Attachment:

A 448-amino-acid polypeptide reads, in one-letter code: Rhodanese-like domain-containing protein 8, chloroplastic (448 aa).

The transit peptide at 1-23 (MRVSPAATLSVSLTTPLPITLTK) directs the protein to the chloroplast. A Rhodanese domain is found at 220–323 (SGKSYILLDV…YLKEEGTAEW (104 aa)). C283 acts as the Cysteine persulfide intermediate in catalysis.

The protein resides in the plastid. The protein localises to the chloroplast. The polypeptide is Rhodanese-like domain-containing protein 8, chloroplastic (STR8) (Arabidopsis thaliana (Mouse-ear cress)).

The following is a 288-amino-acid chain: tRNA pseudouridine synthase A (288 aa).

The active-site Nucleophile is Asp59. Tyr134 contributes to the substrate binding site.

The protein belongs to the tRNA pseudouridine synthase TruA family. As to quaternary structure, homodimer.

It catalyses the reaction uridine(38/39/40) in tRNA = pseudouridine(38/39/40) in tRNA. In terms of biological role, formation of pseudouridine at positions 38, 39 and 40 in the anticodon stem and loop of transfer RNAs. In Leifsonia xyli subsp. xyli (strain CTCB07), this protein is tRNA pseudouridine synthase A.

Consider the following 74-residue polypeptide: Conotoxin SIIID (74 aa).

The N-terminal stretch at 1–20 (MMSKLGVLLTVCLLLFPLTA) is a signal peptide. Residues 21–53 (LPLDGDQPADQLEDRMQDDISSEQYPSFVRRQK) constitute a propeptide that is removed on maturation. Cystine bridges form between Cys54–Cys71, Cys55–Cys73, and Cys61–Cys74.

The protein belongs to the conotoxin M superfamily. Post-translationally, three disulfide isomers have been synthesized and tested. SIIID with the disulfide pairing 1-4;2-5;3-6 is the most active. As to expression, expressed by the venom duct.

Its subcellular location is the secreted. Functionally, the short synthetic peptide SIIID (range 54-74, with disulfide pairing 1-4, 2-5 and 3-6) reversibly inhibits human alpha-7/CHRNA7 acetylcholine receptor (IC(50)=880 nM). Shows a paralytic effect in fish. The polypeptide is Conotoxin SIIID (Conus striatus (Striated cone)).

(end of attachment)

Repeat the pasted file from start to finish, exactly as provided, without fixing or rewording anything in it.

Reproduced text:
A 448-amino-acid polypeptide reads, in one-letter code: Rhodanese-like domain-containing protein 8, chloroplastic (448 aa).

The transit peptide at 1-23 (MRVSPAATLSVSLTTPLPITLTK) directs the protein to the chloroplast. A Rhodanese domain is found at 220–323 (SGKSYILLDV…YLKEEGTAEW (104 aa)). C283 acts as the Cysteine persulfide intermediate in catalysis.

The protein resides in the plastid. The protein localises to the chloroplast. The polypeptide is Rhodanese-like domain-containing protein 8, chloroplastic (STR8) (Arabidopsis thaliana (Mouse-ear cress)).

The following is a 288-amino-acid chain: tRNA pseudouridine synthase A (288 aa).

The active-site Nucleophile is Asp59. Tyr134 contributes to the substrate binding site.

The protein belongs to the tRNA pseudouridine synthase TruA family. As to quaternary structure, homodimer.

It catalyses the reaction uridine(38/39/40) in tRNA = pseudouridine(38/39/40) in tRNA. In terms of biological role, formation of pseudouridine at positions 38, 39 and 40 in the anticodon stem and loop of transfer RNAs. In Leifsonia xyli subsp. xyli (strain CTCB07), this protein is tRNA pseudouridine synthase A.

Consider the following 74-residue polypeptide: Conotoxin SIIID (74 aa).

The N-terminal stretch at 1–20 (MMSKLGVLLTVCLLLFPLTA) is a signal peptide. Residues 21–53 (LPLDGDQPADQLEDRMQDDISSEQYPSFVRRQK) constitute a propeptide that is removed on maturation. Cystine bridges form between Cys54–Cys71, Cys55–Cys73, and Cys61–Cys74.

The protein belongs to the conotoxin M superfamily. Post-translationally, three disulfide isomers have been synthesized and tested. SIIID with the disulfide pairing 1-4;2-5;3-6 is the most active. As to expression, expressed by the venom duct.

Its subcellular location is the secreted. Functionally, the short synthetic peptide SIIID (range 54-74, with disulfide pairing 1-4, 2-5 and 3-6) reversibly inhibits human alpha-7/CHRNA7 acetylcholine receptor (IC(50)=880 nM). Shows a paralytic effect in fish. The polypeptide is Conotoxin SIIID (Conus striatus (Striated cone)).